The General Election of May 1929 brought defeat for Baldwin's Conservatives by a slender margin. They gained 260 seats, whilst the Labour and Liberal parties increased their seats to 288 and 59 respectively. Labour, therefore, was the largest single Party, though still in a minority. Baldwin resigned immediately, and on 5 June Ramsay MacDonald became Prime Minister for a second time, but once again heavily dependent on Liberal support. MacDonald accepted that this time he could not be both Prime Minister and Foreign Secretary; he had decided six months previously that he must 'develop the work of the Prime Minister' in order to co-ordinate the State policy of the various departments which, he believed, had 'never been properly done'. 1 He wished to appoint the veteran trade union leader, Jimmy Thomas, to the Foreign Office but Arthur Henderson declared that he would take no other position. According to MacDonald, he had to threaten to take that post himself, in view of the 'row' over the Foreign Office, 2 but eventually agreed that the Office should go to Henderson. MacDonald was not alone in believing that Thomas would make a better Foreign Secretary. Austen Chamberlain, the former Foreign Secretary, believed that Thomas was 'by far the abler man', whereas he had always thought Henderson Very stupid and rather afraid of responsibility'. 3 In the event, Henderson proved to be one of the successes of the second Labour government, but the dissension surrounding his appointment left its mark, and the resulting antagonism between MacDonald and his Foreign Secretary continued throughout the period of the Labour administration and beyond.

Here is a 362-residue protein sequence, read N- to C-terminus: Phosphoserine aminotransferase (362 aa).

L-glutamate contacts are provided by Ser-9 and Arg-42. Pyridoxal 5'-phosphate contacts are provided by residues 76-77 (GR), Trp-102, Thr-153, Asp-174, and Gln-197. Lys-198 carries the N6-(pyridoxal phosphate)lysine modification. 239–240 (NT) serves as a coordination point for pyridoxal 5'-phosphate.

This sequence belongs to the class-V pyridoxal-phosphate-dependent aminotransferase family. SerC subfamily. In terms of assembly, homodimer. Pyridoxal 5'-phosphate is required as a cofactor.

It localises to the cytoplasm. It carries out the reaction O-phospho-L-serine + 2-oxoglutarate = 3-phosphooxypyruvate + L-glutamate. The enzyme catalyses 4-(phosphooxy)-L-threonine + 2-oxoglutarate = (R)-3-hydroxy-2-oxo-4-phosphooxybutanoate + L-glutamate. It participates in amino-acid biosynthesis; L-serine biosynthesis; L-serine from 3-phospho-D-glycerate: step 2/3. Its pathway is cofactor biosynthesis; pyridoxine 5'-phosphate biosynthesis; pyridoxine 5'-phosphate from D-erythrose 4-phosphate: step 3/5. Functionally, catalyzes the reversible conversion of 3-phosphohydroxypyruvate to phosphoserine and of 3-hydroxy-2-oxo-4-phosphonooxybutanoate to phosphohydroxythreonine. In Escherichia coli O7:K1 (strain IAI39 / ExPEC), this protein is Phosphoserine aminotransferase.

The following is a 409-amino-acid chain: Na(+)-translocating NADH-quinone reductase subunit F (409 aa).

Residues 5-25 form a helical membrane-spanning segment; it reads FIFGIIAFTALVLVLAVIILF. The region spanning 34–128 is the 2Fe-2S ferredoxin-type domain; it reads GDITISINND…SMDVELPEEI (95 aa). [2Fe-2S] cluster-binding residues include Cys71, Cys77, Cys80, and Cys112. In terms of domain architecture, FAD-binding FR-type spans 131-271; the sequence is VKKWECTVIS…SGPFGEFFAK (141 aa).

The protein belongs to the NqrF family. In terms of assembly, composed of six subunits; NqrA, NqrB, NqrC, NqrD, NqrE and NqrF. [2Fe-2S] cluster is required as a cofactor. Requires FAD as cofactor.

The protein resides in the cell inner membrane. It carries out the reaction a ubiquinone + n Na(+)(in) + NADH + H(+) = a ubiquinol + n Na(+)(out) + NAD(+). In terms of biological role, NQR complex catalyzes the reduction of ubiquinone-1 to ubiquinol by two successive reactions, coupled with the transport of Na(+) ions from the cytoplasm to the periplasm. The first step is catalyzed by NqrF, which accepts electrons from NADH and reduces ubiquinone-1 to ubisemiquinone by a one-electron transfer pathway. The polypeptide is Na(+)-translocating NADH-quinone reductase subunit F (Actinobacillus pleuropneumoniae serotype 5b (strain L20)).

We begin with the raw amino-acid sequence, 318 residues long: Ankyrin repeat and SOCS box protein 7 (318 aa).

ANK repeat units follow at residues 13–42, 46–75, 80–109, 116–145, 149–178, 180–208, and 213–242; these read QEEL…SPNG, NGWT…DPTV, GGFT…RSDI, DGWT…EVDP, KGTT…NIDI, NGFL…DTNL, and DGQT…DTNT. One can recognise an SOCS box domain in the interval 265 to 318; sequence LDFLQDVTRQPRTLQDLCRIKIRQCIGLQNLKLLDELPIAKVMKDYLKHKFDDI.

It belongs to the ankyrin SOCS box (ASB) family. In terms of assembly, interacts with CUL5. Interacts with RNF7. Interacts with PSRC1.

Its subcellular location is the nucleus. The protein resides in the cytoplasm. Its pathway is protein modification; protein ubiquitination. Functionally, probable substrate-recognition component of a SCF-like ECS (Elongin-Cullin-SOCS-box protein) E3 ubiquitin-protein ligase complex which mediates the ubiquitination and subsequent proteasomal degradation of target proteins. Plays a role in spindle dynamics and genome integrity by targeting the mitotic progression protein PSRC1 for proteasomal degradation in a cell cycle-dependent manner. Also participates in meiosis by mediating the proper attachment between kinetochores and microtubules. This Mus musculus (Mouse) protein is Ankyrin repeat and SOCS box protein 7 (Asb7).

The foreign policy of the second Labour government, including the conflict between MacDonald and Henderson, has been well documented by David Carlton in his study, MacDonald Versus Henderson: The Foreign Policy of the Second Labour Government. However, whilst the present study is concerned primarily with the question of disarmament, one important aspect of the government's overall foreign policy does need to be stressed, and that is the question of the United States of America. MacDonald, in reluctantly handing foreign affairs to Henderson, insisted on retaining control of Anglo-American affairs. This resulted in what one historian has described as the